Friday, May 6, 2011

Kentucky Derby Memories

With the 137th running of the Kentucky Derby tomorrow, I figured I’d highlight a few of my all-time favorite horses whose hoot-prints left their mark in history.

As a horse crazy girl, the Kentucky Derby was like Christmas in May…and with the Preakness and Belmont to follow, the Triple Crown was the best thing to ever happen to America – as far as I was concerned.  All the TV stations would have non-stop coverage of the events, profiling each champion equine on their quest for greatness.  I would sit in front of the TV and dream about attending each of the three races…and also dream about owning my very own Thoroughbred one day.

Below are some horses who have truly touched my heart in their run for the roses.

First is Silver Charm, the winner of the 1997 Kentucky Derby and Preakness Stakes.  I remember paging through the TV Guide, reading about each Derby hopeful…and then settling on Silver Charm.  Maybe it was his beautiful grey coat…but he was my pick.  And sure enough – he won.  I just knew he was going to win the Triple Crown, but he lost the Belmont to Touch Gold by ¾ of a length.  I was heartbroken…but I will always remember how I felt the day he crossed the finish line at the Kentucky Derby, for that was when I knew I would always love horseracing…the good, the bad, and the ugly.

In 2006 an undefeated colt named Barbaro arrived to win the Derby by almost seven lengths.  Like everyone else, I thought he was our next Triple Crown winner.  The last was Affirmed in 1978, a few years before I was born, so I was anxious to crown another champion.

I was so excited to attend the Preakness Stakes that year for the very first time…and what a nightmare it turned out to be for Barbaro was virtually right in front of me when he broke down.  I’ll never forget his courageous fight in the months following his injury – what a brave horse.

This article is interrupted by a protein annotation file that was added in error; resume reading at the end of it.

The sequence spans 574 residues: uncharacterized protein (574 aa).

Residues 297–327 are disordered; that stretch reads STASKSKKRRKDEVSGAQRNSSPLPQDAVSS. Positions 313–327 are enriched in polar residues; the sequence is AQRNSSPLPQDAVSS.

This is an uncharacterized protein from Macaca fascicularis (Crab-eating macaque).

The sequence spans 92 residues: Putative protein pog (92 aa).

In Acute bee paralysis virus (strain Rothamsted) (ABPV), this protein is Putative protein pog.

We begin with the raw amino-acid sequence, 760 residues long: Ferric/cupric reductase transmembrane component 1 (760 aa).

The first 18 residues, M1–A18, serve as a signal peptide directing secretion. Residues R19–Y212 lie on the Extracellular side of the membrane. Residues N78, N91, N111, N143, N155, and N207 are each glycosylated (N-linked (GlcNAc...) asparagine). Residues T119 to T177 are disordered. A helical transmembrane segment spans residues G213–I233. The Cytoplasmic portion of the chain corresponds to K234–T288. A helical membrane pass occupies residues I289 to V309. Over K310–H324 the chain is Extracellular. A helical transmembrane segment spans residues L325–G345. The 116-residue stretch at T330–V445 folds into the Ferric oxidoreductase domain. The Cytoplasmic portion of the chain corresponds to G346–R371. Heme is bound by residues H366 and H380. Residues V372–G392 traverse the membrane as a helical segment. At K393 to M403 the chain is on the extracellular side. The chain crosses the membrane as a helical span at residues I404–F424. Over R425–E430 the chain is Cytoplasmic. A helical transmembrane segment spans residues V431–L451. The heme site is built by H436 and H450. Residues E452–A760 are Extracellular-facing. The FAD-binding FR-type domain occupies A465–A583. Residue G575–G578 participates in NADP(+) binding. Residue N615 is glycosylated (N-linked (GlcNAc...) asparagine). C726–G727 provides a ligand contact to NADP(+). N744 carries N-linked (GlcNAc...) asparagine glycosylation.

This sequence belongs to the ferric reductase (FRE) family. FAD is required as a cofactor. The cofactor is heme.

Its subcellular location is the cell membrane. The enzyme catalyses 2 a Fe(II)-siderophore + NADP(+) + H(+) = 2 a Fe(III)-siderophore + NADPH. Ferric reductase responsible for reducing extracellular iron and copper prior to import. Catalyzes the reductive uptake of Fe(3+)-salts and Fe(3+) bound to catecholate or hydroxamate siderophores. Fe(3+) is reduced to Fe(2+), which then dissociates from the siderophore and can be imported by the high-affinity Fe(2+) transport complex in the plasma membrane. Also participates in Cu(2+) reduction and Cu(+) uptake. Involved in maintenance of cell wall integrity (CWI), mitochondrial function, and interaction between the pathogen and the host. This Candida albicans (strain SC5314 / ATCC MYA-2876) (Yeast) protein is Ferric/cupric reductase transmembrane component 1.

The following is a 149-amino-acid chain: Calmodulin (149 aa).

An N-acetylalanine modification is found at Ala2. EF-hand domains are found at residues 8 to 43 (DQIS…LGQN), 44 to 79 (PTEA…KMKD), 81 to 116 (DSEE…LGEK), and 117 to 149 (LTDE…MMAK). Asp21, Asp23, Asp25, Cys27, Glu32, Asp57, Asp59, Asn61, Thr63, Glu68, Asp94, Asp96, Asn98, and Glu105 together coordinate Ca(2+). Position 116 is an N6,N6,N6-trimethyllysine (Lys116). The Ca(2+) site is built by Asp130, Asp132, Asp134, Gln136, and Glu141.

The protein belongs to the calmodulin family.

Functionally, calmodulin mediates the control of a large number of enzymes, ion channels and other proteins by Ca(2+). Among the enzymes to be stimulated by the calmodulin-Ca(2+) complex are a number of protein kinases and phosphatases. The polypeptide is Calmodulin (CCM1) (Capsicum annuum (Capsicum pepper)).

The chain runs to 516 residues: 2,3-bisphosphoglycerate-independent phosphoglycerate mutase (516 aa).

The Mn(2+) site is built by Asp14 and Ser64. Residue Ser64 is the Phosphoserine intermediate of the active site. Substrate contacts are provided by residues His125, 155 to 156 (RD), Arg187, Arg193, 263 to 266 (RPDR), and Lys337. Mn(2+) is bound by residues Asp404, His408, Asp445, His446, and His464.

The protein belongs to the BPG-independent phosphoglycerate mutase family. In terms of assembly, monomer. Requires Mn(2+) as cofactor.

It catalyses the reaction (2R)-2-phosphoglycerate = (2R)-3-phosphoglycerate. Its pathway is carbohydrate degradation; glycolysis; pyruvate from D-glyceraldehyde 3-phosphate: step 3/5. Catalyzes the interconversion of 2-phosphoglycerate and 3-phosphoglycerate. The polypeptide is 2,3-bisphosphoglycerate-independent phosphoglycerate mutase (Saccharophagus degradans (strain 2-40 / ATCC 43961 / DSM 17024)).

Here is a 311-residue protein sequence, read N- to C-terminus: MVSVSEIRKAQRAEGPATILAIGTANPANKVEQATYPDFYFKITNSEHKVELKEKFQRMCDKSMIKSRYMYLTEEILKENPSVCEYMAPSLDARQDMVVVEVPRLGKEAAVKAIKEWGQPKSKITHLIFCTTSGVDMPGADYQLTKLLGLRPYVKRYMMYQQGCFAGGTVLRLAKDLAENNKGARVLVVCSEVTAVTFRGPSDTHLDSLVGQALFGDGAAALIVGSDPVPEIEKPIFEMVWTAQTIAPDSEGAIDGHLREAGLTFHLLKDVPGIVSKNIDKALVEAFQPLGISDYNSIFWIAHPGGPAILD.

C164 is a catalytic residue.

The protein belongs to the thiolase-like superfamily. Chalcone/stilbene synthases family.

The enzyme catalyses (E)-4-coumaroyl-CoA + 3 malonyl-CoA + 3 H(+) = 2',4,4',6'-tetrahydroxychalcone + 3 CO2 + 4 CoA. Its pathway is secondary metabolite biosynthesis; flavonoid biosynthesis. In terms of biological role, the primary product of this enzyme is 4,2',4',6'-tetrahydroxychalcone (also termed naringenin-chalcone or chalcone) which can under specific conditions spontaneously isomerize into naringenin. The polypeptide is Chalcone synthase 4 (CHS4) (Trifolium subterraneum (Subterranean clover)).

After Barbaro, horseracing had a permanent black cloud following it around…and it didn’t disappear in 2008.  The winner of the Derby, Big Brown, was a gallant horse…but it was the second place finisher who stole my heart.  The only filly in the field, a sweet grey named Eight Belles, broke down just after the finish and had to be put down.  With both front ankles broken, she could not be saved.

A whirlwind of controversy blew through the industry with some saying dirt tracks were dangerous – that horses should only run on synthetic or grass surfaces.  Then others wanted to do away with the jockeys’ crops.  Some thought that the horses shouldn’t be allowed to race as two year olds, instead starting as three year olds to give their bodies more time to develop.  And finally, others wanted to permanently separate the colts from the fillies.

Regardless of the argument, Eight Belles was a fighter and a champion and deserved to be there on Derby day to run against the best in the world.  She ran a beautiful race, an admirable second place.  No one could have predicted her future.  When she crossed that finish line, she looked happy and content…her death was an absolute tragedy, but no one could have known what was about to happen.  Her trainer, Larry Jones, left the racing industry just a year later, saying that Eight Belles’ death had been too much for him – that he was done with racing.  We all miss you, sweet little filly.

And finally (I’ll end on a positive note), in 2009 the world met Mine That Bird.  A 50-1 long-shot, I doubt anyone will forget his amazing stretch drive with Calvin “Bo-rail” Borel aboard.  The colt who arrived at the Derby in a battered trailer took down all the big names in racing.  He was simply amazing…and racing needed that.

As much as I wanted him to keep winning, I was completely torn come Preakness Day.  Rachel Alexandra, super filly and very decisive winner of the Kentucky Oaks (The Derby for just the girls), was attempting to win the second jewel of the Triple Crown – something a filly had not done in over 80 years.  I just had to root for the girl!  And Mine That Bird came in a gamely second; he almost caught her in the end.

I’m hoping for a spectacular, but safe, race tomorrow!  And one day, I will attend the Kentucky Derby…floppy hat on head and mint julep in hand!